Booze Lobby Targets Green Day’s Billie Joe Armstrong
We’re usually stoked to see Billie Joe Armstrong, a perennial Spin fave, gracing the pages of the New York Times. After all, his Green Day side project, Foxboro Hot Tubs, is tearing up the Southwest right now. But a mug shot of Billie Joe is utilized by a full-page ad in today’s Times sponsored by a Capitol Hill lobbyist group for the alcohol industry. The message: Tougher laws for “hard-core drunk drivers” like Billie Joe, less restrictions for those partaking in “moderate and responsible drinking prior to driving.” Billie Joe’s DUI arrest in 2003 is certainly indefensible, but to juxtapose his mistakes with the legitimization of casual drunk driving is just, well, irresponsible.
First, a bit more detail about the ad (click here to view it). The headline reads, “Ignition Interlocks, A good idea for them,” referring to mug shots of Armstrong, actor Kiefer Sutherland, and now-retired NFL quarterback Steve McNair, all of whom have DUI arrests on their records. Below the three mug shots, the ad reads, “A bad idea for us,” and then displays photos of a bride and groom toasting at their wedding, some co-workers drinking after work, and some fellas having beers and burgers at a pub.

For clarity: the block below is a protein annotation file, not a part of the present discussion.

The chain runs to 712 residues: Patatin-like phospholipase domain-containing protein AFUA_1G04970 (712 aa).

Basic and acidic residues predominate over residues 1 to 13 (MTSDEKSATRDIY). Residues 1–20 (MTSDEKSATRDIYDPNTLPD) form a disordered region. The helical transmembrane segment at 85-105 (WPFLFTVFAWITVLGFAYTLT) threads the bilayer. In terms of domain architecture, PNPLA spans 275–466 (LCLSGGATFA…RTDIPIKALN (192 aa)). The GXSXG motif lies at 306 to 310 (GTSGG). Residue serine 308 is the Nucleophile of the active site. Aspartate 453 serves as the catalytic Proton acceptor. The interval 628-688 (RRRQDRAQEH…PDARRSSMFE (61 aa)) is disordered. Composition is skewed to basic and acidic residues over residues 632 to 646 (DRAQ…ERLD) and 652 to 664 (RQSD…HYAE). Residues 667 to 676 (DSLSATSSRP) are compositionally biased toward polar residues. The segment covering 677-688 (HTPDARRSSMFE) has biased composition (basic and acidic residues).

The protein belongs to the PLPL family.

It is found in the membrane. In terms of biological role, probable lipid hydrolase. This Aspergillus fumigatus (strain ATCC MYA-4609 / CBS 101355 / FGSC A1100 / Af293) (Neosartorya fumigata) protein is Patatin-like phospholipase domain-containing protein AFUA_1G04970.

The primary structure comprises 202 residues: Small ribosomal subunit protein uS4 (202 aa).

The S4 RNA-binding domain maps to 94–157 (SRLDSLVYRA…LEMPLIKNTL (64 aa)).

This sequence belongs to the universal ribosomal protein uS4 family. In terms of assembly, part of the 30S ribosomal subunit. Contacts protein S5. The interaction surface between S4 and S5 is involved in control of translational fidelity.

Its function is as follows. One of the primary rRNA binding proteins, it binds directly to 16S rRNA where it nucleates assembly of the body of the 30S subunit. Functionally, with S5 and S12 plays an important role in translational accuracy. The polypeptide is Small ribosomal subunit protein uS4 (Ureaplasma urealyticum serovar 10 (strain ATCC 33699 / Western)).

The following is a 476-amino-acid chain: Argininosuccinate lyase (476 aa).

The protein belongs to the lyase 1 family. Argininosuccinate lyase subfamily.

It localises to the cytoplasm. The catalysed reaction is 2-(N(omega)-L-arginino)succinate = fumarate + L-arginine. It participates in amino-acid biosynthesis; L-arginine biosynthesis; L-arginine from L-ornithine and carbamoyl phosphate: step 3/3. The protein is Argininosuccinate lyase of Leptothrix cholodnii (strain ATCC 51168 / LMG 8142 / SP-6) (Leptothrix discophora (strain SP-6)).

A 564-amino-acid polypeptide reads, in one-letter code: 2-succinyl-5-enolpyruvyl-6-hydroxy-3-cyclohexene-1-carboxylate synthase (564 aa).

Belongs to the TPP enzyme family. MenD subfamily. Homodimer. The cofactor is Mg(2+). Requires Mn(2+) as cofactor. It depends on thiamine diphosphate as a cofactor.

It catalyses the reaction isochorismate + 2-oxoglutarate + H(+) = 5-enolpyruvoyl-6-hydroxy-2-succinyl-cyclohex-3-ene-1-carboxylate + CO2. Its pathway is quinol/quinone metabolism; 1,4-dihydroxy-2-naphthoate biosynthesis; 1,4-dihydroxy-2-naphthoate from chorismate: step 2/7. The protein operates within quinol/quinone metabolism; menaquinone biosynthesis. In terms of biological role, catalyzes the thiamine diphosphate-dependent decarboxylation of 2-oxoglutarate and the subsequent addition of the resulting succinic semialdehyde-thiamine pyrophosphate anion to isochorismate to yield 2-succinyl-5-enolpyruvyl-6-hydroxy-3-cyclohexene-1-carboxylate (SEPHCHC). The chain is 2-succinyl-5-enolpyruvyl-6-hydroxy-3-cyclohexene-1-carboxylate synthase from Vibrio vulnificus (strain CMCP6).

The ad copy goes on to say that the efforts of “activists” to put ignition interlocks (i.e. in-car breathalyzers) into every car in America “means the end of moderate and responsible drinking prior to driving: no more champagne toasts at weddings, no more wine with dinner, no more beer at ballgames.”
Let’s get one thing out of the way: Billie Joe driving around five years ago with a 0.18 blood alcohol content level isn’t excusable. In fact, it’s pretty awful, and he should (and probably does) thank some entity daily that he didn’t slaughter anyone that night. But the line being drawn in this ad is ridiculous, particularly because the most abusive drinking I usually see occurs at, um, weddings and ballgames. When is the champagne toast the sole drinking opportunity at a wedding, and how frequently is the word “beer” used in its singular form at the stadium?
To be as succinct as possible, which scares you least: a one-time offender rock star like Billie Joe, herds of drunk college buddies driving home from weddings every weekend across the country, or a pissed off (and piss drunk) fan leaving the ballpark after a loss? They’re all guilty, for sure, but in this argument, I’d take the craftsman of American Idiot before any other American idiots.